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Atrial Fibrillation is a Risk Factor for Worse Outcomes in Patients with End-Stage Liver Disease

Background: Liver disease is a risk factor for development of atrial fibrillation (AF). We aim to study inpatient mortality and resource utilization of end-stage liver disease (ESLD) patients with AF from a nationally representative United States population sample. Methods: For the purpose of our study, we utilized data from National Inpatient Sample for calendar years 2005-2015. Patients with ESLD and AF were identified using relevant International Classification of Disease, Ninth Revision, Clinical Modification (ICD-9-CM) codes. Key outcomes of inpatient mortality and resource utilization were assessed. We also constructed a multiple logistic regression model to determine predictors of mortality in ESLD patients. Propensity matching was also done to balance confounding variables. Results: A total of 309,959 ESLD patients were included in final analysis. Out of these, about 32,858 (10.6%) patients have concomitant AF. ESLD patients with AF were older and had higher burden of key co-morbidities such as heart failure, diabetes and hypertension. Mortality was significantly higher in both unmatched (12.3% vs. 9.2%, p < 0.01) and matched cohorts (12.2% vs. 10.8%, p < 0.01). Additionally, ESLD patients with AF have longer length of stay, increased facility discharge and cost of hospitalization compared to ESLD patients without AF. In multivariate analysis, AF is an independent predictor of mortality in ESLD patients. Conclusion: AF portends worse outcomes in patients with ESLD. Strong index of suspicion is warranted to timely identify AF in this patient population.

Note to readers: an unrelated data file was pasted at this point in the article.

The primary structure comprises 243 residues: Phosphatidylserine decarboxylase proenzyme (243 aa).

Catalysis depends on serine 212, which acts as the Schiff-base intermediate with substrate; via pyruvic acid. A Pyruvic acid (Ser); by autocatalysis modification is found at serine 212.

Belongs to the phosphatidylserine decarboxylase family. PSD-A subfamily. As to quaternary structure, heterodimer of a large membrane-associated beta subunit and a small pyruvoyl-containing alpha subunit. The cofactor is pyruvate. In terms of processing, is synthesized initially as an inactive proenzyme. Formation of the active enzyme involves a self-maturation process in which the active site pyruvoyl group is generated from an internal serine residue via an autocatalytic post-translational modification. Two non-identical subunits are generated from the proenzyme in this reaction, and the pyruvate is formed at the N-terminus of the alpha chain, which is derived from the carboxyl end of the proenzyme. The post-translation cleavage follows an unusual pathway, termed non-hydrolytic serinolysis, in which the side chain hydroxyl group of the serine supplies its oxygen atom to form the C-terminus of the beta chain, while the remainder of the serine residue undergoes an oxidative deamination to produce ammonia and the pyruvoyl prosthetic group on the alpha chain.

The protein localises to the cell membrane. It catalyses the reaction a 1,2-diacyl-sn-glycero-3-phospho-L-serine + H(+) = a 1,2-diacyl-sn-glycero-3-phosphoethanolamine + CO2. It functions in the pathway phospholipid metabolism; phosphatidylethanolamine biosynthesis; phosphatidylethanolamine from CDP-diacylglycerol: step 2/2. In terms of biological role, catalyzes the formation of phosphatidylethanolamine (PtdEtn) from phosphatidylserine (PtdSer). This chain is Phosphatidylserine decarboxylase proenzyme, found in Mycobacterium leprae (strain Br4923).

Credits: Muhammad Zia Khan, Muhammad U. Khan, Safi U. Khan, Anas Alharbi, Mohammed Osman, Pratik Agrawal, Mina M. Benjamin, Kinjan Patel, Sudarshan Balla, Muhammad Bilal Munir

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Introduction to AFib
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